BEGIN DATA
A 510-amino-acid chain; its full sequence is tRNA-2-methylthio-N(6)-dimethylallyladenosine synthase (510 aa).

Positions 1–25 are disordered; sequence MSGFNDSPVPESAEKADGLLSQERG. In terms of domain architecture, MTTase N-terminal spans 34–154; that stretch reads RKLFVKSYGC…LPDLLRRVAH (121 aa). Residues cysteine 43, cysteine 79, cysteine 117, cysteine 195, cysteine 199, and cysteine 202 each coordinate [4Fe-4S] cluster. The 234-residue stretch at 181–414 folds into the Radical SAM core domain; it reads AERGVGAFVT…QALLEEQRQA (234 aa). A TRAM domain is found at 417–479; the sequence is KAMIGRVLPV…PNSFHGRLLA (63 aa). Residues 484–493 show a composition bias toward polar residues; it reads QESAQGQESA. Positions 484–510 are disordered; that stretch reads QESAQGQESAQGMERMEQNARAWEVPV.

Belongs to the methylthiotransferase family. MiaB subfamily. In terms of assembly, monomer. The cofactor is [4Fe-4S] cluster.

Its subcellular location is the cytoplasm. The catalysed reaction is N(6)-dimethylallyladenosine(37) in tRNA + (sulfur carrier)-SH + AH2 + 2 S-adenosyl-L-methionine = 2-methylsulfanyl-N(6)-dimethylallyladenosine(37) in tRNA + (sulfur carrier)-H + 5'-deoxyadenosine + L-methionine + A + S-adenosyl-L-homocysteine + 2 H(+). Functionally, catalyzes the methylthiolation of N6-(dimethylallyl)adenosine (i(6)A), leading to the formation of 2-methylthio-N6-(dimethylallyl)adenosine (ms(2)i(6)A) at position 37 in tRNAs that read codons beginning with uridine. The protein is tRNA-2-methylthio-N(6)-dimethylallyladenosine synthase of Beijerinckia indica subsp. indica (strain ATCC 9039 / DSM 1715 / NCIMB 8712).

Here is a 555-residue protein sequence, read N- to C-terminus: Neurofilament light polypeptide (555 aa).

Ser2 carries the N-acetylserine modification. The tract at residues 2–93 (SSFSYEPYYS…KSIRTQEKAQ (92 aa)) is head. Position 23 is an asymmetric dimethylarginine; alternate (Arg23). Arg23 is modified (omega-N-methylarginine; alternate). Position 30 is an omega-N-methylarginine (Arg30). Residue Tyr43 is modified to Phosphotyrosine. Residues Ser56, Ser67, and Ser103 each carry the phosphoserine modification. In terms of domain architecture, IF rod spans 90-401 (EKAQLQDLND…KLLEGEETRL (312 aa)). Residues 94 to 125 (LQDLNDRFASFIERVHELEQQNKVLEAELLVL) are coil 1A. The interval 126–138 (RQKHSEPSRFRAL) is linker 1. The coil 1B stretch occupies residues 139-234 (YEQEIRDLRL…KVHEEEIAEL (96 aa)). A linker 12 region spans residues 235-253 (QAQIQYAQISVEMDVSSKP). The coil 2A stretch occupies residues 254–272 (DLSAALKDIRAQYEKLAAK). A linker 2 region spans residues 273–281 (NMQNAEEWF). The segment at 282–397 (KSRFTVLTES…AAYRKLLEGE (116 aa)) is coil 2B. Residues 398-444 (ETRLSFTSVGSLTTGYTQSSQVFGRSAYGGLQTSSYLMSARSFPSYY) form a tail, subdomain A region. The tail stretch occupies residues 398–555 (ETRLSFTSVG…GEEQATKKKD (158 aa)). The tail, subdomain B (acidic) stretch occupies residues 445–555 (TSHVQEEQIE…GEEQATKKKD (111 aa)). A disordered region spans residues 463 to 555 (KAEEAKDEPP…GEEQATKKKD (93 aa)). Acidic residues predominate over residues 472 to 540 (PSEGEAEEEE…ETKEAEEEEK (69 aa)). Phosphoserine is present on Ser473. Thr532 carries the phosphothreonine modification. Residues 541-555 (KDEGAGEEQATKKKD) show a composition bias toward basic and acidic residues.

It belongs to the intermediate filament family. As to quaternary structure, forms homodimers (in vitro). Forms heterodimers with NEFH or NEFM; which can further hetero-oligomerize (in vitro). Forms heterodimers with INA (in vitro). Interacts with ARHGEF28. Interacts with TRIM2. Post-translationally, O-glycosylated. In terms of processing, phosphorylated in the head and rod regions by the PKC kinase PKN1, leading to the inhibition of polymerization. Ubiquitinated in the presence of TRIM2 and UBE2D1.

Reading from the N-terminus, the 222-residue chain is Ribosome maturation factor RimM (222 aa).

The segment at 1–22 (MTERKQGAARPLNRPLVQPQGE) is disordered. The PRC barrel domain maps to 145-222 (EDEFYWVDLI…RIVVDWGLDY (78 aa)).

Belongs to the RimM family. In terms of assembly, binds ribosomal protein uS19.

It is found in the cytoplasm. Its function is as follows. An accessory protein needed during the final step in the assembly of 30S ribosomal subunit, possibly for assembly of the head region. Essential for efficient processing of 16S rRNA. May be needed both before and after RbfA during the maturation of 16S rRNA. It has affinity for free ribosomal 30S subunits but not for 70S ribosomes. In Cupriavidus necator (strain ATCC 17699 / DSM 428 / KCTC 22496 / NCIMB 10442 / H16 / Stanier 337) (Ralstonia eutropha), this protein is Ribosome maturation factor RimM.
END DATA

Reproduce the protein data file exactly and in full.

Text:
A 510-amino-acid chain; its full sequence is tRNA-2-methylthio-N(6)-dimethylallyladenosine synthase (510 aa).

Positions 1–25 are disordered; sequence MSGFNDSPVPESAEKADGLLSQERG. In terms of domain architecture, MTTase N-terminal spans 34–154; that stretch reads RKLFVKSYGC…LPDLLRRVAH (121 aa). Residues cysteine 43, cysteine 79, cysteine 117, cysteine 195, cysteine 199, and cysteine 202 each coordinate [4Fe-4S] cluster. The 234-residue stretch at 181–414 folds into the Radical SAM core domain; it reads AERGVGAFVT…QALLEEQRQA (234 aa). A TRAM domain is found at 417–479; the sequence is KAMIGRVLPV…PNSFHGRLLA (63 aa). Residues 484–493 show a composition bias toward polar residues; it reads QESAQGQESA. Positions 484–510 are disordered; that stretch reads QESAQGQESAQGMERMEQNARAWEVPV.

Belongs to the methylthiotransferase family. MiaB subfamily. In terms of assembly, monomer. The cofactor is [4Fe-4S] cluster.

Its subcellular location is the cytoplasm. The catalysed reaction is N(6)-dimethylallyladenosine(37) in tRNA + (sulfur carrier)-SH + AH2 + 2 S-adenosyl-L-methionine = 2-methylsulfanyl-N(6)-dimethylallyladenosine(37) in tRNA + (sulfur carrier)-H + 5'-deoxyadenosine + L-methionine + A + S-adenosyl-L-homocysteine + 2 H(+). Functionally, catalyzes the methylthiolation of N6-(dimethylallyl)adenosine (i(6)A), leading to the formation of 2-methylthio-N6-(dimethylallyl)adenosine (ms(2)i(6)A) at position 37 in tRNAs that read codons beginning with uridine. The protein is tRNA-2-methylthio-N(6)-dimethylallyladenosine synthase of Beijerinckia indica subsp. indica (strain ATCC 9039 / DSM 1715 / NCIMB 8712).

Here is a 555-residue protein sequence, read N- to C-terminus: Neurofilament light polypeptide (555 aa).

Ser2 carries the N-acetylserine modification. The tract at residues 2–93 (SSFSYEPYYS…KSIRTQEKAQ (92 aa)) is head. Position 23 is an asymmetric dimethylarginine; alternate (Arg23). Arg23 is modified (omega-N-methylarginine; alternate). Position 30 is an omega-N-methylarginine (Arg30). Residue Tyr43 is modified to Phosphotyrosine. Residues Ser56, Ser67, and Ser103 each carry the phosphoserine modification. In terms of domain architecture, IF rod spans 90-401 (EKAQLQDLND…KLLEGEETRL (312 aa)). Residues 94 to 125 (LQDLNDRFASFIERVHELEQQNKVLEAELLVL) are coil 1A. The interval 126–138 (RQKHSEPSRFRAL) is linker 1. The coil 1B stretch occupies residues 139-234 (YEQEIRDLRL…KVHEEEIAEL (96 aa)). A linker 12 region spans residues 235-253 (QAQIQYAQISVEMDVSSKP). The coil 2A stretch occupies residues 254–272 (DLSAALKDIRAQYEKLAAK). A linker 2 region spans residues 273–281 (NMQNAEEWF). The segment at 282–397 (KSRFTVLTES…AAYRKLLEGE (116 aa)) is coil 2B. Residues 398-444 (ETRLSFTSVGSLTTGYTQSSQVFGRSAYGGLQTSSYLMSARSFPSYY) form a tail, subdomain A region. The tail stretch occupies residues 398–555 (ETRLSFTSVG…GEEQATKKKD (158 aa)). The tail, subdomain B (acidic) stretch occupies residues 445–555 (TSHVQEEQIE…GEEQATKKKD (111 aa)). A disordered region spans residues 463 to 555 (KAEEAKDEPP…GEEQATKKKD (93 aa)). Acidic residues predominate over residues 472 to 540 (PSEGEAEEEE…ETKEAEEEEK (69 aa)). Phosphoserine is present on Ser473. Thr532 carries the phosphothreonine modification. Residues 541-555 (KDEGAGEEQATKKKD) show a composition bias toward basic and acidic residues.

It belongs to the intermediate filament family. As to quaternary structure, forms homodimers (in vitro). Forms heterodimers with NEFH or NEFM; which can further hetero-oligomerize (in vitro). Forms heterodimers with INA (in vitro). Interacts with ARHGEF28. Interacts with TRIM2. Post-translationally, O-glycosylated. In terms of processing, phosphorylated in the head and rod regions by the PKC kinase PKN1, leading to the inhibition of polymerization. Ubiquitinated in the presence of TRIM2 and UBE2D1.

Reading from the N-terminus, the 222-residue chain is Ribosome maturation factor RimM (222 aa).

The segment at 1–22 (MTERKQGAARPLNRPLVQPQGE) is disordered. The PRC barrel domain maps to 145-222 (EDEFYWVDLI…RIVVDWGLDY (78 aa)).

Belongs to the RimM family. In terms of assembly, binds ribosomal protein uS19.

It is found in the cytoplasm. Its function is as follows. An accessory protein needed during the final step in the assembly of 30S ribosomal subunit, possibly for assembly of the head region. Essential for efficient processing of 16S rRNA. May be needed both before and after RbfA during the maturation of 16S rRNA. It has affinity for free ribosomal 30S subunits but not for 70S ribosomes. In Cupriavidus necator (strain ATCC 17699 / DSM 428 / KCTC 22496 / NCIMB 10442 / H16 / Stanier 337) (Ralstonia eutropha), this protein is Ribosome maturation factor RimM.